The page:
By Ed Marasco, MPM, CMTE, EMT-P (Ret.) *


Emergency Medical Services (EMS) agencies face many challenges in the current environment. In many respects, the EMS experience is a microcosm of the broader healthcare system. There is an abundance of financial, operational, and risk-related challenges at a time when the needs of the communities we serve are growing and changing. These headwinds are magnified significantly in rural and frontier communities. In this second part of the two (2) part series, we will explore possible solutions.

A background of a street with a stethoscope hanging close to view




  • Technology

As in many businesses, exploring the use of technology to enhance services and/or drive efficiencies is a concept that dates back to the previous century. EMS has benefitted from such technological advances over the years. The emergence of telehealth technology during the recent public health emergency represents another opportunity for EMS and mobile medicine, especially in rural and frontier areas. Using telehealth capabilities could support a more effective triage mechanism to moderate the demand for these valuable resources. We know that the number of emergency department visits during the pandemic was reduced drastically with the availability of telehealth resources. It could be used to augment the delivery of mobile-integrated healthcare in a more effective way by enhancing the services that can be delivered in the home (vs. requiring transport). Telehealth may also be a tremendous tool to enhance the capability of rural EMS and rural hospitals in an effort to reduce total mission time and the length of EMS transports. There are many more possibilities beyond the application of this single technology. As a community, we must strive consistently to deploy technology that will allow us to better serve our patients and communities.

  • Regionalization

EMS is predominantly locally based in the United States, which makes regional coordination and cooperation more challenging. However, the realities of community needs and the economic framework of EMS in rural and frontier areas make regionalization a must for long-term success. It is more efficient to cover a broad geographic area while sharing the fixed cost of EMS. Sharing such things as back-office functions, training, and purchasing power may help to reduce the cost per encounter. There are certainly terrain and geopolitical barriers that need to be addressed in any regionalization effort; however, the opportunity for improvement appears to be significant on this front. We need to think about EMS and mobile medicine more in regional terms than in local fiefdoms.

  • Funding

Financing rural and frontier EMS and mobile medicine is challenging because of greater service needs, longer total mission times, longer miles traveled, and lower call volume. The primary funding mechanism for EMS remains third-party reimbursement from healthcare payors. This compensation is still, primarily, in a fee-for-service format. There needs to be a shift in financing from this reliance on third-party payors toward a more stable funding source to cover the fixed cost of EMS and mobile medicine. Government funding at the local/regional level has been inadequate. While federal funding in the early years of EMS may have been adequate, that funding has declined steadily over the last 50 years. EMS should be viewed, from a funding perspective, just as our colleagues in the other public safety disciplines (police and fire) are.  There should be a line-item funding for EMS that recognizes and compensates the agencies for readiness costs. It is my firm belief and hope that the ongoing Medicare Cost Data Reporting for Ambulance Services data will cement the idea that funding is currently inadequate, and we must find a better answer.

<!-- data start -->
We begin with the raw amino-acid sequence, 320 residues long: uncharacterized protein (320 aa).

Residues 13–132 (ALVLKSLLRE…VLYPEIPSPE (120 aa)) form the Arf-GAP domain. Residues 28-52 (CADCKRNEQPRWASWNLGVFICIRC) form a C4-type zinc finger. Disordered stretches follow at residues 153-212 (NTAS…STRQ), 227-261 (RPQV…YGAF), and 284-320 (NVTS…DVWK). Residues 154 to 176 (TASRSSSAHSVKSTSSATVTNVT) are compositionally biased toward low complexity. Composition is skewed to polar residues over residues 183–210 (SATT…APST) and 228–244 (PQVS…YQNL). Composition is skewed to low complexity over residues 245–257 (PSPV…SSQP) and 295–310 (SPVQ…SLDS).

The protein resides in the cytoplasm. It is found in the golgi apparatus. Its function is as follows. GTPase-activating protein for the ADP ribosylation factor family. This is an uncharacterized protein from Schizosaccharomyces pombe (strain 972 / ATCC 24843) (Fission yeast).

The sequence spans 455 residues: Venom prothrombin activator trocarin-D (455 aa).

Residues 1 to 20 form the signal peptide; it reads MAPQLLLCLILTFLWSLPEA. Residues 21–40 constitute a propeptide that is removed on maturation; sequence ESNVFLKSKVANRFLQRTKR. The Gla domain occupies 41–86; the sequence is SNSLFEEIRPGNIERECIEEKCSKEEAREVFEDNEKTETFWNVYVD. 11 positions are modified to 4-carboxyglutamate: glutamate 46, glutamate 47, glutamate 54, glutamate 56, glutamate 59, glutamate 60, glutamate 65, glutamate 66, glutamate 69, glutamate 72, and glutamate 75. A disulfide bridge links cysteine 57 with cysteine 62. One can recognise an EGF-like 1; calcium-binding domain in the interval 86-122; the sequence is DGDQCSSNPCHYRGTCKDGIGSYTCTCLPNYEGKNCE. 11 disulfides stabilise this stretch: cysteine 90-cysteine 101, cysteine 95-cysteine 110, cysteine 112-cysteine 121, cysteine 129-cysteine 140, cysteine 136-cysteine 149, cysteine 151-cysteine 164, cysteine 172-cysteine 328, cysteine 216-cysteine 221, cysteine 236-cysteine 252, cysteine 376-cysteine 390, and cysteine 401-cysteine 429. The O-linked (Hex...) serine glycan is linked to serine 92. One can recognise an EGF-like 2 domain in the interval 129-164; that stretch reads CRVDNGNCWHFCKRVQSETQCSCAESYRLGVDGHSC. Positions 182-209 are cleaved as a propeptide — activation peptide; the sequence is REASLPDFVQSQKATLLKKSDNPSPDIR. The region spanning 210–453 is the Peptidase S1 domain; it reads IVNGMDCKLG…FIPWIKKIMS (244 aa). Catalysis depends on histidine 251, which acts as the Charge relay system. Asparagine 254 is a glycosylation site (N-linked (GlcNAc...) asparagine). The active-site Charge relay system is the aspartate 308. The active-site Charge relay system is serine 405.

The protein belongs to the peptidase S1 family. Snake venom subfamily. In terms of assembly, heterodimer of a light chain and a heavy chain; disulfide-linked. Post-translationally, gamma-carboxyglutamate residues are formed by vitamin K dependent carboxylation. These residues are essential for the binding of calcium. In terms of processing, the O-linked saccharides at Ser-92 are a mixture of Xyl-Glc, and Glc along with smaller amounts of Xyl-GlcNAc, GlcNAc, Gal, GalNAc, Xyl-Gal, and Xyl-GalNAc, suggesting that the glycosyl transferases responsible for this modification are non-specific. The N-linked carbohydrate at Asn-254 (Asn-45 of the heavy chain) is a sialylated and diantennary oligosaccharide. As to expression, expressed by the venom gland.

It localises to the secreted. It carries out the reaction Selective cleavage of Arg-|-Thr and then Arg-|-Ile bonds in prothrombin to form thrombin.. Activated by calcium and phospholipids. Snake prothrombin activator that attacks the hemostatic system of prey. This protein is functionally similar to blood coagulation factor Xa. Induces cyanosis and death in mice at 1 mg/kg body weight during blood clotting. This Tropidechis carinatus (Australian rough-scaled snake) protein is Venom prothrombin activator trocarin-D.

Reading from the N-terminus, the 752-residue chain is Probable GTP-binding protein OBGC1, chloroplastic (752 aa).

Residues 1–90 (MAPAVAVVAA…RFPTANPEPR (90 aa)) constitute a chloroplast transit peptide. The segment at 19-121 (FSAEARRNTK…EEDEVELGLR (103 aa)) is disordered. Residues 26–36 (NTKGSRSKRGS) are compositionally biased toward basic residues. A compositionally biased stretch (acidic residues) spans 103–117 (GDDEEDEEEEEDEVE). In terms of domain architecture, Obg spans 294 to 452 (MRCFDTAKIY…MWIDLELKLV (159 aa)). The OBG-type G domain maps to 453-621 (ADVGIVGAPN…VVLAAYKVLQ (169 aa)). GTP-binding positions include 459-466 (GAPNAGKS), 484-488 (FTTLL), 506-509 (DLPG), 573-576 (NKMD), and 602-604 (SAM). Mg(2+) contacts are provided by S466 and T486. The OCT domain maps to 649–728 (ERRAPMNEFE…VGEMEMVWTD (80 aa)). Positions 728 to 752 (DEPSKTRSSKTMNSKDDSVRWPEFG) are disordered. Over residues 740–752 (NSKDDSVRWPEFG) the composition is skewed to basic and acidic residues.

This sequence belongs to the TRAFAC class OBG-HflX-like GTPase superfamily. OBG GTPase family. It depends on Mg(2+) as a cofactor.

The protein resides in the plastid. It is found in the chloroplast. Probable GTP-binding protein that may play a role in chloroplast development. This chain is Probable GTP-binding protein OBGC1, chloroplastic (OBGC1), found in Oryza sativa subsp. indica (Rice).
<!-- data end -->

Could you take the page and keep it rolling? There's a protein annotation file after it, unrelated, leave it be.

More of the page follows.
• Where does EMS belong?

One final point about EMS that must be addressed is the “Federal home” for EMS. Our roots are in the Department of Transportation and those origins made sense in the 1970s. However, EMS and mobile medicine have evolved beyond that era . . . we are more medicine than transport these days and it is likely this maturation will continue. EMS should have a new home in the Federal government and that home should be reflective of our primary attributes today and into the future.



The delivery of EMS and mobile medical care in rural and frontier settings is challenging, but we have many more tools in our toolbox today to mitigate these challenges. We need a more comprehensive approach to EMS and mobile medicine, especially in rural and frontier settings.

For more information about these issues, please take some time to review the report by the National Advisory Committee on Rural Health and Human Services entitled “Access to Emergency Medical Services in Rural Communities” which was issued in November of 2022. It is an informed and thoughtful review of the challenges.


*Ed Marasco is QMC’s Vice-President of Business Development and a veteran healthcare provider and administrator with over 40 years of experience in emergency medical services, reimbursement, and consulting.


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